Day 1: Childhood, Adolescence
Edith was born in 1891 in Breslau, then Prussia, in a Jewish family.
Her quest for the truth leads her, through the study of the philosophy of phenomenology under Dr. Husserl, to convert to Christian faith while reading the Life of Saint Teresa of Avila.
After a highly productive period of teaching and lecturing, she joins the Carmel of Cologne where she becomes Sister Teresa Benedicta of the Cross.
In 1942, she is deported and dies in the gas chambers of Auschwitz, in solidarity with her people.
Growing up in a Jewish family…
Edith Stein was born in 1891 on Yom Kippur, the day of the Great Forgiveness, in Breslau (today Wroclaw in Poland). In her autobiography “Life of a Jewish Family,” she describes the familial life in a liberal Jewish household, with her mother Augusta, a strong and God-fearing woman, who runs her trade in firewood after the premature death of her husband, when Edith was only 2 years old.
The last of eleven children, of whom four died in infancy, Edith shows a precocious and exceptional intelligence, along with a highly sensitive character, which she herself qualifies as "vivacious."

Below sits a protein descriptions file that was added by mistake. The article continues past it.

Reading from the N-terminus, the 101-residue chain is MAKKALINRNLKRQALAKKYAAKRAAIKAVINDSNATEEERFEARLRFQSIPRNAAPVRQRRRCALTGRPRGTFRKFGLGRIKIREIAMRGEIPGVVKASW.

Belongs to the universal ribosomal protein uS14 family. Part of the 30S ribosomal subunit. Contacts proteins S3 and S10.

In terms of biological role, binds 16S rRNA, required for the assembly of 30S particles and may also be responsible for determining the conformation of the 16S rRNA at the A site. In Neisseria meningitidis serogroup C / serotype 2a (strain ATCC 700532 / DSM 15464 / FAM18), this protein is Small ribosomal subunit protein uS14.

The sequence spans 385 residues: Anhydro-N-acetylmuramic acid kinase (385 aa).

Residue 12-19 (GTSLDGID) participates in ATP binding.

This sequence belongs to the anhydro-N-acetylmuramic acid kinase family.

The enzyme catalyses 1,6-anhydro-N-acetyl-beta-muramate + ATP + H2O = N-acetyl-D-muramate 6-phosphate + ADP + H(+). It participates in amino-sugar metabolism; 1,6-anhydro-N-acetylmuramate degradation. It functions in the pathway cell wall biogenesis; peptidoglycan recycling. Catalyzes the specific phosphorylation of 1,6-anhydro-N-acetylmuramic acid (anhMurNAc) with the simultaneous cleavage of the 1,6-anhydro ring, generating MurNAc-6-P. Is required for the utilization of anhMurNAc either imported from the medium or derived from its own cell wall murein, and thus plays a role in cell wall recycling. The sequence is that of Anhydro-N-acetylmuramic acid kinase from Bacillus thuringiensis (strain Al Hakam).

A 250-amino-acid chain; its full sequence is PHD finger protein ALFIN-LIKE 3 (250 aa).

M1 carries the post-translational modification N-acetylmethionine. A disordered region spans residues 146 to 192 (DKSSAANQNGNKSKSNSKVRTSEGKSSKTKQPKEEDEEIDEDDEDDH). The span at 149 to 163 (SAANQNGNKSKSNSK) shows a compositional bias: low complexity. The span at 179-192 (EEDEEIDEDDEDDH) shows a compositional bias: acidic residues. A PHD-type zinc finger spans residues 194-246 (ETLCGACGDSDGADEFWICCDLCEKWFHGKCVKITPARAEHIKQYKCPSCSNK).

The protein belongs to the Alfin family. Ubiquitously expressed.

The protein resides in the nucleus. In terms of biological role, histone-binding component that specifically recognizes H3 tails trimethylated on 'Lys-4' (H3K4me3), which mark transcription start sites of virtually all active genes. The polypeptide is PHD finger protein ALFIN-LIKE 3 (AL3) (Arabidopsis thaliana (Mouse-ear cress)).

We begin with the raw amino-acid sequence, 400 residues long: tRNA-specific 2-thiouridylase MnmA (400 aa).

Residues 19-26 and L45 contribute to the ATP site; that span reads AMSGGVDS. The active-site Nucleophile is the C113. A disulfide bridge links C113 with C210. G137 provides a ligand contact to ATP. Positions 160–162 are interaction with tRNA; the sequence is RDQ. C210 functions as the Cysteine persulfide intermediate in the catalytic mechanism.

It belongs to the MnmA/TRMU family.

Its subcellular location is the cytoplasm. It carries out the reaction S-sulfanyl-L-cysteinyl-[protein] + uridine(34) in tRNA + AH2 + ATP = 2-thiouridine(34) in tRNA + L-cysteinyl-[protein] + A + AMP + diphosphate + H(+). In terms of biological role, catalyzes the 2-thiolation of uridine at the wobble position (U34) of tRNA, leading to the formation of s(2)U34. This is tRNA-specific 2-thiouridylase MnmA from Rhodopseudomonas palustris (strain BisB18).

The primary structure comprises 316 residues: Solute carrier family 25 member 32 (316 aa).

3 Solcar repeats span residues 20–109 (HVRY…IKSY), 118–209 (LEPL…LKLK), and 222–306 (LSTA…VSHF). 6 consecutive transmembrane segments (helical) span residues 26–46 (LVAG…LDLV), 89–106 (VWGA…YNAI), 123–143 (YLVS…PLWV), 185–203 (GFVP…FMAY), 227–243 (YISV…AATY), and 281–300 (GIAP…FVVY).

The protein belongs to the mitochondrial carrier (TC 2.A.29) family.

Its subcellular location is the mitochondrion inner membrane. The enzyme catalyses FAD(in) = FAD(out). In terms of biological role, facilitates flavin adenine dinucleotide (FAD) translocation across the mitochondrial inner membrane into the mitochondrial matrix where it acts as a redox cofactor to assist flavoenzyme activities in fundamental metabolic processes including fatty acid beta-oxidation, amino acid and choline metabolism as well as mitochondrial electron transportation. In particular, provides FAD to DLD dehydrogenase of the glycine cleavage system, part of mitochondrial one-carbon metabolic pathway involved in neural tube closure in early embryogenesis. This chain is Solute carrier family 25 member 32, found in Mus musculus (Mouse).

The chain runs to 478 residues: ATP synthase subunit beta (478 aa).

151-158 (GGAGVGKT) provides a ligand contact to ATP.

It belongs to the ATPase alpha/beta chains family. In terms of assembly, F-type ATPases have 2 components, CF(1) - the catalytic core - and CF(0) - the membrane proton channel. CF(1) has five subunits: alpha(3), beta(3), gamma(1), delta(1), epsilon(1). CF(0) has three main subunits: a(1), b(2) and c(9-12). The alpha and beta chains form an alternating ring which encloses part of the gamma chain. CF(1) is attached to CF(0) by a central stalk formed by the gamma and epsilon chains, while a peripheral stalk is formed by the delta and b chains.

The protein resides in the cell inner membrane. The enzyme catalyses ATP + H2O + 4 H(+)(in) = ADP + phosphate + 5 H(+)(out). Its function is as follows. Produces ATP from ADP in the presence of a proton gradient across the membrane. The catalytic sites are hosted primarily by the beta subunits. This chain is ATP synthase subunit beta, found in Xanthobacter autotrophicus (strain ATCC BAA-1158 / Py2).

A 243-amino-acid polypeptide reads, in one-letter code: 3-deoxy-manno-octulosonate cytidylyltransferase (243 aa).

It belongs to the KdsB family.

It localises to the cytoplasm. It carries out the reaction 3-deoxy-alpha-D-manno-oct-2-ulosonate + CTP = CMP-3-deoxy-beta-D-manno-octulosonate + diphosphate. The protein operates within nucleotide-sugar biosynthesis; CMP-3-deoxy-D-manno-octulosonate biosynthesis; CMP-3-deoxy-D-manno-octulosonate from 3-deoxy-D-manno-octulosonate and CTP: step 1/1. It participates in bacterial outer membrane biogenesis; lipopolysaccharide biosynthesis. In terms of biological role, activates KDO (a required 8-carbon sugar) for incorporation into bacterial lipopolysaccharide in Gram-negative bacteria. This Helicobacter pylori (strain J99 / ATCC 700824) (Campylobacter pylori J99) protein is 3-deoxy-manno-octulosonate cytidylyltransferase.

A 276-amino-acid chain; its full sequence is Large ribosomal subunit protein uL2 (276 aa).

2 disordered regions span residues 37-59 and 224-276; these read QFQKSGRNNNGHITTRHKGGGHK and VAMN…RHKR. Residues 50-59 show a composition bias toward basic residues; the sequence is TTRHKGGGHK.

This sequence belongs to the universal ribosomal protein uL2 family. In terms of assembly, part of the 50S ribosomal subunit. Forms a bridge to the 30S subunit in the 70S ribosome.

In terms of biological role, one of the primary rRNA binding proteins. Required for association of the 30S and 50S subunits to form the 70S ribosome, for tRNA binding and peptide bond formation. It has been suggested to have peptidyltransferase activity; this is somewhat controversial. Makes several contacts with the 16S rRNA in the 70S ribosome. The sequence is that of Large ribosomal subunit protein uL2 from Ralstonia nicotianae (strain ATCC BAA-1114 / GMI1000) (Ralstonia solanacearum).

At seven years old, she discovers the reality of her inner world, accessible to her only, with no necessity nor possibility to share it with others:
“There was [...] a world hidden in the deepest part of myself. Of that which I heard or saw in the course of the day was as if assimilated and meditated upon.”
Her natural aptitude to grasp and analyze her inner self will help her later in her philosophical work and spiritual life.
Edith Stein adolescent: Independence and Friendship
Having inherited her mother’s strength and strong will, Edith decides, at 14 years old, to cut short her studies, and instead help her sister Else take care of her children for nearly a year, in Hamburg.
In this home where the Jewish religion was virtually absent, Edith Stein affirms having consciously abandoned praying:
“It is then that consciously and deliberately, I lost the habit of praying."
God's topic disappears from her horizon: she now lives a period of “practical atheism”.
Upon returning to Breslau, she catches up on lost time with the help of her academic mentors and follows her studies until brilliantly obtaining her bachelor degree, a rare occurrence for women at this period of time.
But her life isn’t confined to books. Edith leaves us a detailed description of her friendly relationships, such as the “Four Leaves Clover” which she formed with her sister Ema and two of their friends, Rose Guttman and Lily Platau. Edith is a young, vibrant woman, who enjoys her friends' company as much as she enjoys delving into her books.
Take a moment to treasure up all these things and ponder them in your heart (cf Luke 2,19)
Let your speech always be gracious, seasoned with salt, so that you may know how you ought to answer everyone. Col 4:6